4.What is your favorite thing about acting? It gives the actor the ability to affect people. Even though what we’re doing isn’t real, our performance can create a very real, very honest reaction and it is the reason people watch movies. If I do my job correctly, I can create an honest emotional moment for another person. I particularly love this about the horror genre because it provides a safe place for people to experience those emotions that most of us try very hard to suppress in real life.
5. What do you find most difficult about acting? Time. There is never enough time to delve into things the way that you would like to. My favorite quote from William S. Burroughs, “Time is a human affliction, not a human invention, but a prison.” A film set is one of those places where the truth of that statement becomes even more clear with each call of ,”Cut! We’re moving on!” from the director.
6. Please share a memorable experience from your time filming Sacrament. I have to be careful what I say here because I don’t want to give anything away, but one of my fondest memories is from the night that we shot the Asylum scenes with Jeff Hamielec. He is this nice, well mannered guy who plays one of the asylum wards. Watching him put on his full blown crazy and let the freak out of the cage was awesome. Like the rest of the movie, his character and that sequence is such a throwback to the movies of the genre; I just sat there watching him violently cackling in the sickly light and I felt as though I was on the set of a late 80’s John Carpenter flick. I thought, “This is fu**ing awesome!”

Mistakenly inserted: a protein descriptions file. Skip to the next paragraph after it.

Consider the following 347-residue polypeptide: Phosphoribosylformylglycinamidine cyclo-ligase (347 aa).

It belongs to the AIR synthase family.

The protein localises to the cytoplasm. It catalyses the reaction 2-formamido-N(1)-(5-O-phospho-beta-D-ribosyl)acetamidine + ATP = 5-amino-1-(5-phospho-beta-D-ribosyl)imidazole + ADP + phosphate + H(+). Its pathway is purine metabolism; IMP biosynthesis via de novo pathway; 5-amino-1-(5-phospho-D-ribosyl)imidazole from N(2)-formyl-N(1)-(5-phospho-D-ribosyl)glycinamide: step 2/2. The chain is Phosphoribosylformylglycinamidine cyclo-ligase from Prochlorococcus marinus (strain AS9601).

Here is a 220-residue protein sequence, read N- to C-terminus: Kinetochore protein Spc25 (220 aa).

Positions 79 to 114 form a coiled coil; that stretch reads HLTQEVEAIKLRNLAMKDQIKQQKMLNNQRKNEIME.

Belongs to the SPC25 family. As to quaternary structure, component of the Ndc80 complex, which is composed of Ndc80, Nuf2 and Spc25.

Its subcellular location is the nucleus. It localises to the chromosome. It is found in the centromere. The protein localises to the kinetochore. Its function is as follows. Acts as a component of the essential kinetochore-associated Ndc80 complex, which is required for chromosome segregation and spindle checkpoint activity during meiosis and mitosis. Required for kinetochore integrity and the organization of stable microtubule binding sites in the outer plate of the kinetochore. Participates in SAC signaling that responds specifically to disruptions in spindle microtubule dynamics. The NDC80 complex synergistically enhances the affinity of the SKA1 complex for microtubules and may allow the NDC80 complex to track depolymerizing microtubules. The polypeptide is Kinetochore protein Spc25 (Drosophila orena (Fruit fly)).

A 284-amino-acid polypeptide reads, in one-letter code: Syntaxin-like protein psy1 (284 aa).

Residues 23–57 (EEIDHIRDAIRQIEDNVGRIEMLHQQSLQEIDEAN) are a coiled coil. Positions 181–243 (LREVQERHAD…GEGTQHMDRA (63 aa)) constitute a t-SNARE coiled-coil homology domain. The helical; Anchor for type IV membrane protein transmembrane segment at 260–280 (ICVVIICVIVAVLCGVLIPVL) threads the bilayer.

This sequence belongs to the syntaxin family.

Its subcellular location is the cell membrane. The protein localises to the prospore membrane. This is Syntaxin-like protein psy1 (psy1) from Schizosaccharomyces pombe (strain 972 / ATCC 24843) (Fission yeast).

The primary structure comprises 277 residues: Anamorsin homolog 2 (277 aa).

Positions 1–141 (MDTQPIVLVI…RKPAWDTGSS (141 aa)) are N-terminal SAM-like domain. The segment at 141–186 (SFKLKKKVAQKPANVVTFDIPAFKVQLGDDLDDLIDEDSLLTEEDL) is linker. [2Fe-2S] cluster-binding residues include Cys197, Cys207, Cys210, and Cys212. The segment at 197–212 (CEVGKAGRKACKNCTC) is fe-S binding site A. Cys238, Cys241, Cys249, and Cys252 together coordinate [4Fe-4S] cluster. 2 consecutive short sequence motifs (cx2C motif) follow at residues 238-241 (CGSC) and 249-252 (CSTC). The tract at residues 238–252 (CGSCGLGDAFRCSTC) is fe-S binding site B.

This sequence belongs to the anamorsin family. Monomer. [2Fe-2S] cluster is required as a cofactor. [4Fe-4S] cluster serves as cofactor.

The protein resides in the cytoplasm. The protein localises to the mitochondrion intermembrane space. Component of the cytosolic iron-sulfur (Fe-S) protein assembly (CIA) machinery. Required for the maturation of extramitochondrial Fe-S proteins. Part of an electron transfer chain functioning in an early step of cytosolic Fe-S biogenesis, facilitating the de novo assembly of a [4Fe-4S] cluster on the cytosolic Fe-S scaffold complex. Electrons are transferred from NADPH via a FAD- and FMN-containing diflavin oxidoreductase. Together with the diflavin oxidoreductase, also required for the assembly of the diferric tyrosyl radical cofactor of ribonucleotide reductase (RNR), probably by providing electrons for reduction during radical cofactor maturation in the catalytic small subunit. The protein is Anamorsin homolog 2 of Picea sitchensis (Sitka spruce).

7. Was there anything particularly difficult about filming Sacrament? Honestly, everything about filming Sacrament was difficult for me, but that is not a bad thing. My character, Jason, really gets put through the ringer over and over again which doesn’t really lend to an easy shoot. It was rough, but I knew that and that is why I wanted the role. With the roles that I go after, if I’m not going home bruised, bleeding or broken I feel that I’m not living up to my creative obligation. I think that when I accidentally made myself bleed in the audition they knew that I was the right guy.
8. Is acting your main passion in life? First and foremost, my passion is storytelling. To tell stories that touch people and make them feel something; whether is is through acting, writing directing, comics or good old fashioned words on the page, that is what I will always be chasing.